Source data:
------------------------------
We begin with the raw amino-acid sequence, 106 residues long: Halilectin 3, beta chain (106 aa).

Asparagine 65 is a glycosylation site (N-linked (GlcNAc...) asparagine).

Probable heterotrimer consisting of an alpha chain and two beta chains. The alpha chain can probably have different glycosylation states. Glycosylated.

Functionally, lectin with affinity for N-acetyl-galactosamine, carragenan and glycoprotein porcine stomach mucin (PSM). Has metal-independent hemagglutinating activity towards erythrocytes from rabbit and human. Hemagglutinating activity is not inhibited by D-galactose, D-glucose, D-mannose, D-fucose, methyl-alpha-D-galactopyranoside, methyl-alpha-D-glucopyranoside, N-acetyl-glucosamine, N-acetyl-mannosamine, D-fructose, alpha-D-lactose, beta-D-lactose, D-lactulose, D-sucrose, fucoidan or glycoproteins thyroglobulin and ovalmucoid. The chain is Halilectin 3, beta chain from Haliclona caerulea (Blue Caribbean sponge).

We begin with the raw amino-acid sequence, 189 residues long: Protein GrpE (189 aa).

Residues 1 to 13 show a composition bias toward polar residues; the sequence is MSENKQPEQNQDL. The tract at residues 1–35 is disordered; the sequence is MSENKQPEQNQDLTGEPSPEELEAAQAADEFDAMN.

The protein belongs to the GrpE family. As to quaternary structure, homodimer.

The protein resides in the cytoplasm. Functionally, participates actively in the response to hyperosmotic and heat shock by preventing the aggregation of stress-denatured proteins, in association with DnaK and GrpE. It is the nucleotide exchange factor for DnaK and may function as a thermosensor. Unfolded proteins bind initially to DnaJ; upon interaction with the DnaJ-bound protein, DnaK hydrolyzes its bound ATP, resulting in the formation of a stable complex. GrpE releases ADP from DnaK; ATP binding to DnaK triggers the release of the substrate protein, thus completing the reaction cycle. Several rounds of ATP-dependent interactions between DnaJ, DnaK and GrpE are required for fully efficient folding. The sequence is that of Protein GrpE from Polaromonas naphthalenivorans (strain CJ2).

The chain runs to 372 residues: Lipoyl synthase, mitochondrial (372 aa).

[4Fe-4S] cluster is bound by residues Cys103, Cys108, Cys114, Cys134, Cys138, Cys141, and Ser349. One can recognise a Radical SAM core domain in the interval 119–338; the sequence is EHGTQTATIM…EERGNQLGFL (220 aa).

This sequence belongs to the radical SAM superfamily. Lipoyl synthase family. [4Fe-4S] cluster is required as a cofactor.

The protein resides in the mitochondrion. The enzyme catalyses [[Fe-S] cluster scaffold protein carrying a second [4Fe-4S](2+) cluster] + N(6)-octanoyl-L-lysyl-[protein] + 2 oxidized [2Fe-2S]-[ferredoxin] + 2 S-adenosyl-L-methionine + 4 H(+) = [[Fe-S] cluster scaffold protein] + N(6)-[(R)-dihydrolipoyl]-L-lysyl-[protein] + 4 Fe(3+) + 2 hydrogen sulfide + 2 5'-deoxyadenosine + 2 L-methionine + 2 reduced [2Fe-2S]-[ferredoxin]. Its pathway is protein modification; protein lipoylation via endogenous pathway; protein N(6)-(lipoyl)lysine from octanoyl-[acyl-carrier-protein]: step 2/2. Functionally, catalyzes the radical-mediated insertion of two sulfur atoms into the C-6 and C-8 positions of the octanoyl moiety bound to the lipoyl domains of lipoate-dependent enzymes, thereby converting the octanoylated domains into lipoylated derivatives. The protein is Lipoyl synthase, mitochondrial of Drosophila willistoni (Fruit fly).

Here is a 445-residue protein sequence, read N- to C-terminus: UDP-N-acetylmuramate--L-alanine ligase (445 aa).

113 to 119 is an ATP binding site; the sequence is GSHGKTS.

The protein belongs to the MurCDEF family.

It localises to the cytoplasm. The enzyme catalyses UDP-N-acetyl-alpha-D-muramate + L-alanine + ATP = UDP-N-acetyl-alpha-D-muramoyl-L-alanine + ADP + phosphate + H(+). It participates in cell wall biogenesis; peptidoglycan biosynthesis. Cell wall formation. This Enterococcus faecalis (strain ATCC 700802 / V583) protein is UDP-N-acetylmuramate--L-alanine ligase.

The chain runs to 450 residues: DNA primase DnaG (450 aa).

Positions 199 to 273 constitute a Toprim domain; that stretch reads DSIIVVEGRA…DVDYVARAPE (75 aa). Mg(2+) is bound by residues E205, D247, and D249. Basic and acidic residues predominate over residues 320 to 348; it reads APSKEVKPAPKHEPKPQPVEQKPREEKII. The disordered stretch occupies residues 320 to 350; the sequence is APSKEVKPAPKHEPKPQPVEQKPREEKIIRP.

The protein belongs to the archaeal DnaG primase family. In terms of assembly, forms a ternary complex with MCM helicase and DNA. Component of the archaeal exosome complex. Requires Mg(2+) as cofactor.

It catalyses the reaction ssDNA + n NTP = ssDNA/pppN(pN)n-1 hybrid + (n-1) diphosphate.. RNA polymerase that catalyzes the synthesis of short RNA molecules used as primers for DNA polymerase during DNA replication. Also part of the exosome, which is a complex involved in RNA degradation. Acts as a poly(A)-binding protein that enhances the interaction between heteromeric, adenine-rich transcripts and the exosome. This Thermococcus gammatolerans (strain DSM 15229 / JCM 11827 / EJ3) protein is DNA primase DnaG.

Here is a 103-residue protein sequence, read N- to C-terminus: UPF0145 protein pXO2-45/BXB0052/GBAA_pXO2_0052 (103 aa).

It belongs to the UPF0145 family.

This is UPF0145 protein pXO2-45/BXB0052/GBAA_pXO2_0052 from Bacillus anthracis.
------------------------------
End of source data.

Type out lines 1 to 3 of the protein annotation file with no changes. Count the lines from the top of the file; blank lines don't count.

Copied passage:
We begin with the raw amino-acid sequence, 106 residues long: Halilectin 3, beta chain (106 aa).

Asparagine 65 is a glycosylation site (N-linked (GlcNAc...) asparagine).

Probable heterotrimer consisting of an alpha chain and two beta chains. The alpha chain can probably have different glycosylation states. Glycosylated.